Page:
Today I Read…The Phantom of the Opera (with special guest stars the Muppets)

Image result for the muppets phantom of the operaToday I read The Muppets Meet the Classics: The Phantom of the Opera by Gaston Leroux and Erik Forrest Jackson, illustrated by Owen Richardson.

Come, my children, and listen to a tale of love. A tale of jealousy. A tale of masks. And a tale of music.

The beautiful young ingenue, Piggy Daae. The handsome viscount, Kermit de Chagny. And the brilliant and terrifying Koozebanian of Music, who had Piggy under his spell. Between meals of course, a girl’s gotta eat. Hear the story as never told before, probably because it’s ridiculous. I mean, a pig and a frog in love? What’s next, a chicken and a blue whatever?

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I picked up this ARC at the Ontario Library Association Child & Youth Conference last fall. As every other person who grew up in the 70s, 80s, and 90s, I love the Muppets. Muppet Christmas Carol and Muppet Treasure Island are gems (especially Tim Curry’s Long John Silvers), and Muppet Wizard of Oz is…there. When I saw this one I wanted to read it.
To be honest, I think the entire concept just works better visually. The time period is a strange mashup of the early twentieth century, but with cell phones and Jet Skis. While I normally love jokes on the footnotes, with the late and much-lamented Sir Terry Pratchett being the master, they just seem to fall a little flat in this case. While Deadly is a good and terrifying figure when you see him, he’s not the most easily recognized Muppet to cast as the title character. It’s almost like there is a little too much Muppet in the book, making it unbalanced. Mashups are hard, because you have to tell the original tale while making your changes make sense and keeping your characters in character. My favourite example is the novel version of Pride and Prejudice and Zombies, because they take the idea seriously, of how those people with their lives and their society would react if they really loved with zombies. The movie version didn’t take it so seriously, so it just felt awkward.

I will say, I do like the art that starts each chapter. I hope they leave it in black and white for the final version, it’s wonderfully evocative and dreamy, while inserting the Muppet characters into images from the class and novel.

It does say this is the first in an intended new series, and I would be interested to see what other classics they will choose and if each one will have a different author. The Muppets as a brand have a lot of goodwill built up over the decades, and even though they don’t currently have a movie or TV show running, nostalgia is big business these days. Let’s see if they can still light the lights.

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Today I read… The Slip

Image result for the slip mark sampsonToday I read The Slip by Mark Sampson.

It wasn’t that bad, was it? What I said. I mean, I got a little carried away, but everyone is making such a big deal out of it. My wife and my students and the university and the media, they’re all blowing things way out of proportion. I mean, it’s an extreme view, and I realize I was wrong to say it, but if you put it in the proper context of Western philosophical thought…wait, that’s what everyone is angry about? Shit, did I really say that?

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This was another ARC I got at the last OLA Super Conference. My backlog of both to-read and to-review is, well, let’s say those categories are separate bookcases. Not shelves. This was definitely an interesting read, especially in light of our current culture of public apologies and shaming for misbehaviour. The protagonist, Dr. Philip Sharpe, is a politically centrist philosophy professor with a specialty in ethics. While appearing on a tv spot, he says something in a heated moment about a company that recently crumbled, that he thinks everyone is angry with him about. He genuinely thinks that everyone is badly overreacting, and he ignores all online comments and attempts by the people in his life to discuss what he said. It’s not until over 200 pages and six days later when his teenage stepdaughter sits him down, plays him the video, and forces him to face what he actually said. People are not angry with him because of an abstract legal and ethical point. They are angry because what he said sounded like a rape threat against the woman he was arguing with. He didn’t mean it that way, his opponent didn’t interpret it that way, but a lot of the public did hear it that way. Philip is a very defined character- 50’s, highly educated, white, technophobic, high-functioning alcoholic, and liberal but not at all woke. He’s a little racist and a lot sexist. His 14 years younger wife is a stay-at-home mom and a writer, with a monthly column and a few failed children’s books. He is very resentful of her not working and contributing financially to the household, while he doesn’t recognize or value the work she does do in the home. Everything she does to take care of their two daughters he refers to as “motherwork,” which is a particularly irritating term, especially when she’s doing something like tending to their 3 year old who just scalded herself on a broken faucet she has asked Philip to have fixed.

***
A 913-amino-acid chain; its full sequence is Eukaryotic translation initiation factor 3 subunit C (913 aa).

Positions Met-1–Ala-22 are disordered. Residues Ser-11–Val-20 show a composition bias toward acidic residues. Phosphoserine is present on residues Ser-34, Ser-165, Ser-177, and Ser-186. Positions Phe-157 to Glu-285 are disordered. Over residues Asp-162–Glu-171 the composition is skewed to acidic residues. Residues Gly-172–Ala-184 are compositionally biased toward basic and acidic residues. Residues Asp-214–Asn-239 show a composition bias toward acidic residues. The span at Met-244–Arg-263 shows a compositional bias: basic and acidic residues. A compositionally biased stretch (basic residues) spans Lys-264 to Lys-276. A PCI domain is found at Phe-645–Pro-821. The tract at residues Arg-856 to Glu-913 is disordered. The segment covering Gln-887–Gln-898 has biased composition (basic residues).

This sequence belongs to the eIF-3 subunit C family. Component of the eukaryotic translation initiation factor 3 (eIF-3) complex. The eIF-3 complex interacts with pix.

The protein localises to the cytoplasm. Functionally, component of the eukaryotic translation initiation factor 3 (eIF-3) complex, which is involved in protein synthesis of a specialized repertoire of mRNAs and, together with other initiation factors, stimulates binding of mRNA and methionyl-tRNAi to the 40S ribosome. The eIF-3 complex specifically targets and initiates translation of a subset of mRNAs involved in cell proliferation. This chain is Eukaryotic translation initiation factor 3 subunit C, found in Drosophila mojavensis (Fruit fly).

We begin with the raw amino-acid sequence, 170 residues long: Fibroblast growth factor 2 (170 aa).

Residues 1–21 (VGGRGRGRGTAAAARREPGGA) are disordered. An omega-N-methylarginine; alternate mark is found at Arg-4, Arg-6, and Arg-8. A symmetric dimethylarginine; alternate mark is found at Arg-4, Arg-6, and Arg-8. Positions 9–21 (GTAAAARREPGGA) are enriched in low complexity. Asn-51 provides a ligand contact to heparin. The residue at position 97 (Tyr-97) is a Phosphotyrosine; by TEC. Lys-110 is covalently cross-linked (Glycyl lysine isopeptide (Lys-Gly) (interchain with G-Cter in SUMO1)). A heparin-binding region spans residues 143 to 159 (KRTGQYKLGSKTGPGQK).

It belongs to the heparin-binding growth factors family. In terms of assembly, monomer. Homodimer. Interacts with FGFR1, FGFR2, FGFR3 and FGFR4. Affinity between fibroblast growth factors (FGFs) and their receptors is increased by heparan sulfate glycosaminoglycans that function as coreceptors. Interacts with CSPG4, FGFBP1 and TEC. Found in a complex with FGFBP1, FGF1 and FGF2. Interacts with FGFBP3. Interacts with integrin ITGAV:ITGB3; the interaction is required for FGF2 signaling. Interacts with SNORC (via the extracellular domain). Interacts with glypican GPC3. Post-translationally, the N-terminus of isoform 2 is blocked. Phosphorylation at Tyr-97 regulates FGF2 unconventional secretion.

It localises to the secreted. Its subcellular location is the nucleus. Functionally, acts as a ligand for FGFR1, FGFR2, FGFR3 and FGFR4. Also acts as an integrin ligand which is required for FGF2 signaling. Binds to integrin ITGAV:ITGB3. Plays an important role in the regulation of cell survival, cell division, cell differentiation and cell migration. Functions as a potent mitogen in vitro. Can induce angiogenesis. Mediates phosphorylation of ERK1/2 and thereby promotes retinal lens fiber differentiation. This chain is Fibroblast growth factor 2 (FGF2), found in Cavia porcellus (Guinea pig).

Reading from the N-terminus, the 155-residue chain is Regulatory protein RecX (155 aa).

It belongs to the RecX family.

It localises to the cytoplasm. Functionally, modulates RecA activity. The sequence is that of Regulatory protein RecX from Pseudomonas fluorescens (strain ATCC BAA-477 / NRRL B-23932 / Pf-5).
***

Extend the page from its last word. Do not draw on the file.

This isn’t my usual style, but I did enjoy it. Well, perhaps not enjoy, but I found it very interesting. I found Philip to be dislikeable on a personal level but understandable. He has basically never had a functioning relationship of any kind with a woman in his entire life- even his mother left when he was very small- and while he’s a sexist jerk, to a degree he really doesn’t know any better. Of course, I’m also reading this from a perspective of a woman several years his junior, which is definitely not a perspective he would have ever considered. Philip is a representation of a lot of middle-aged white men who say something horrific in public who need to have it explained to them exactly what they said and why it was wrong before they understand. It depends on your own perspective if he is just stupid for not knowing, or ignorant and in need of education. One is willful, and the other is something that can be corrected with effort. Philip, being conveniently fictional, is properly aghast and genuinely remorseful when he finally understands what he said, and the reader can hope that he will be a little more aware of his words and actions and his relationships with his family and friends in the future. Shame real life isn’t always so tidy.

It is a thoughtful book that could encourage a lot of discussion. This could be a great choice for a book club that enjoys debate.